You have probably thought, ‘yeah, I should probably save more.’ But eking out an existence is tough on a starting salary and sometimes comfort takes precedence over cutting corners. Besides, if you can only save $50 or $100 a month, is it really worth it? The answer: absolutely.
By starting to save now, you are giving your money (however little it is) time to grow on its own. The magic of compound interest means that you can contribute less money for fewer years if you start when you are young and still end up with more cash than someone who waits. For example, if you start saving or investing when you are 25 and saves $100 a month for ten years, then let the money sit, your stash will grow to $174,928 by the time you turn 65 (assuming an 8% annual return). But if you wait until age 35 to start saving, and sock away the same $100 a month for the next 30 years, you will have only $135,940 by 65.
Think you don’t have enough money to save? There is a list of the best tips to find extra money in your budget to sock away. These strategies won’t require you to take a vow of poverty. Rather, they are small and simple cost-cutters that will help you get started saving as soon as possible.
1. Do Not Shop on an Empty Stomach!
The cardinal sin of grocery shopping, hitting the store when you’re hungry, will put you over budget faster than you can say “junk food.” If you have no choice but to go to the store without a meal, buy an apple and some nuts (or another snack rich in protein and/or fiber) to munch on while you’re shopping.
At the very least, make a list before you shop. At the very best, plan your weekly menu or list a few main dishes that you can eat throughout the week. This will save you not only money on your grocery bill by preventing you from buy (and possibly pitching) food you don’t need, but also time and fuel savings, from fewer trips to the store for essential ingredients.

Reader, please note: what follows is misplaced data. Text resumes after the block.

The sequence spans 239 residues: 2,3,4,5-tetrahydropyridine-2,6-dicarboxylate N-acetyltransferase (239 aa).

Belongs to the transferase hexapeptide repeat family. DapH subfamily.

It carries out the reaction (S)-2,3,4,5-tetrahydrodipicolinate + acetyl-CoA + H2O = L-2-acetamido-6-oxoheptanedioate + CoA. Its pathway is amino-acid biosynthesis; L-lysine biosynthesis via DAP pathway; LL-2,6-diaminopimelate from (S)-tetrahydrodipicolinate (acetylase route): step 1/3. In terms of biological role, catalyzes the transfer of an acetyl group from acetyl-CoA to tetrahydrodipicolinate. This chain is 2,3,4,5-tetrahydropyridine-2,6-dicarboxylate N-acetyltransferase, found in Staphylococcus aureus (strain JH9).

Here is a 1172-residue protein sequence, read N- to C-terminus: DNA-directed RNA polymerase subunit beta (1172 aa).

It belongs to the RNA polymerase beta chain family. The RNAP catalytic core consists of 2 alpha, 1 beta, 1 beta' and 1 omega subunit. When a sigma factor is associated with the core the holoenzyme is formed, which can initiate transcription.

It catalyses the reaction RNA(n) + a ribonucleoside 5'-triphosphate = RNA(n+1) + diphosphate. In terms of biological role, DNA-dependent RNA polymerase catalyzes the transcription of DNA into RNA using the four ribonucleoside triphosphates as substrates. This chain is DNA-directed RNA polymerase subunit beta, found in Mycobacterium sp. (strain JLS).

3. Buy Generic!
Held to the same standards as name-brand versions, store-brand products are usually just as good, and less expensive. Generic products are available for nearly every product you can think of, so be on the lookout for them (and watch your savings add up).
4. Shop Alone!
Sometimes this just isn’t possible, but if you can shop solo, you’ll be able to focus on finding the best deals and taking as much time as you need to make it through the store. In addition, no one else will be begging for items that aren’t on your list.
5. Use Coupon Codes!
One way to find out about deals is to visit the forums of your favorite coupons sites (such as http://www.couponchief.com). There is a lot of great information on the boards, but you must act fast. You could purchase a couple of printers, two scanners, an executive office chair, a wireless mouse and keyboard for under $60, by watching the forums, and finding applicable coupon codes and links and then following up with the rebates.
6. Bring Your Calculator!
Sometimes the largest container of, say, tomato sauce, isn’t actually the best deal. Unless you like to do long division in your head, consider toting a pocket calculator when you head to the supermarket. It’ll make figuring out the real prices for items a lot easier. As long as you can afford it at the time, buy the brand and size of a product that has the lowest per-unit (per pound, ounce, etc) price to get more for your money.
7. Go Green!
Control energy costs with a programmable thermostat. Prices start around $50, but you’ll cut your heating-and-cooling bill by 10-20%.
8. Bundle Up!
You may be able to save by getting a package of phone, Internet and cable from one provider.
9. Grow Your Own Food!
Plants are cheap, and seeds are even cheaper. You can grow your own fruits and vegetables (tomatoes, peppers, squash, garlic, onions, broccoli, herbs, and many more delicious crops) right in your very own backyard (or in containers on your balcony) with a minimal amount of effort. They will save you money and taste far better than store-bought. If you would like some instant gratification, consider sprouting, which you can do in a few days right on your kitchen countertop. Alfalfa, sunflower, broccoli or bean sprouts add a nutritious crunch to sandwiches, wraps, and salads.
10. Pay off your credit card.
Carrying a $1,000 balance at 18% blows $180 every year on interest that you could put to better use elsewhere.